Q Dear Dr. V,
I am only in my forties and am still mentally alert and with it, although I admit that sometimes I don't remember things such as where I put my wallet, or names of people I just met, or dates of recent events. I certainly don't have Alzheimer's, but is it OK for me to take galantamine?


A Dear JV,
I once answered a similar question: Is galantamine helpful for all people, not just Alzheimer's patients? (And read the first letter above.)

Evidence continues to mount that all people who are aging (and that includes you and me, of course) experience, to some extent, age-related memory impairment. Alzheimer's patients may suffer accelerated memory impairment long before the clinical diagnosis of the disease is confirmed.

Forty years of studies have demonstrated that galantamine is beneficial for a wide spectrum of age-related cognitive loss syndromes in addition to Alzheimer's. It has also been shown to be helpful in improving cognitive function in the young (those without cognitive decline).1,2 Galantamine is likely to be a helpful addition to almost any cognitive supplement program for slowing or preventing age-related memory impairment.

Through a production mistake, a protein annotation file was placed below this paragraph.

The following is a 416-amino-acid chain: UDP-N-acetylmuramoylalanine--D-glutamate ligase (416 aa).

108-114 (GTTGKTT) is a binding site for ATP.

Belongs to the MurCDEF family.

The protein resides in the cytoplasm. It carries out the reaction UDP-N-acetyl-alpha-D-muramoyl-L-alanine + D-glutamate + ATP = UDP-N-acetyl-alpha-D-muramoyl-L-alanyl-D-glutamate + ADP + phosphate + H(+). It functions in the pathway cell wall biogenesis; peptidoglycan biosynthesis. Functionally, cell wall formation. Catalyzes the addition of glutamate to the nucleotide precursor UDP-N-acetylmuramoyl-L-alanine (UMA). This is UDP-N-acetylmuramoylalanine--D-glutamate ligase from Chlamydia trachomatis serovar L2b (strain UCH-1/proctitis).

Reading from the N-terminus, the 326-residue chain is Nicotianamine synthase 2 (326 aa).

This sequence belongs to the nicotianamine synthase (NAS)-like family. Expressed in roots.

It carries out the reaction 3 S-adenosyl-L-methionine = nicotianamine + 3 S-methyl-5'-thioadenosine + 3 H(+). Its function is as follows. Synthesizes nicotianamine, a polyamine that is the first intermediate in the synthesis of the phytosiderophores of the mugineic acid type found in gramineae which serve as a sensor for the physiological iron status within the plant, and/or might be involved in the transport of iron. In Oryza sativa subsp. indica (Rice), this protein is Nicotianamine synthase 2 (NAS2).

Dr. V


  1. Riemann D, Gann H, Dressing H, Muller WE, Aldenhoff JB. Influenceof the cholinesterase inhibitor galanthamine hydrobromide on normal sleep. Psychiatry Res 1994 Mar;51(3):253-67.
  2. Woodruff-Pak DS, Vogel RW 3rd, Wenk GL. Galantamine: effect on nicotinicreceptor binding, acetylcholinesterase inhibition, and learning. Proc Natl Acad Sci USA 2001 Feb 13;98(4):2089-94.

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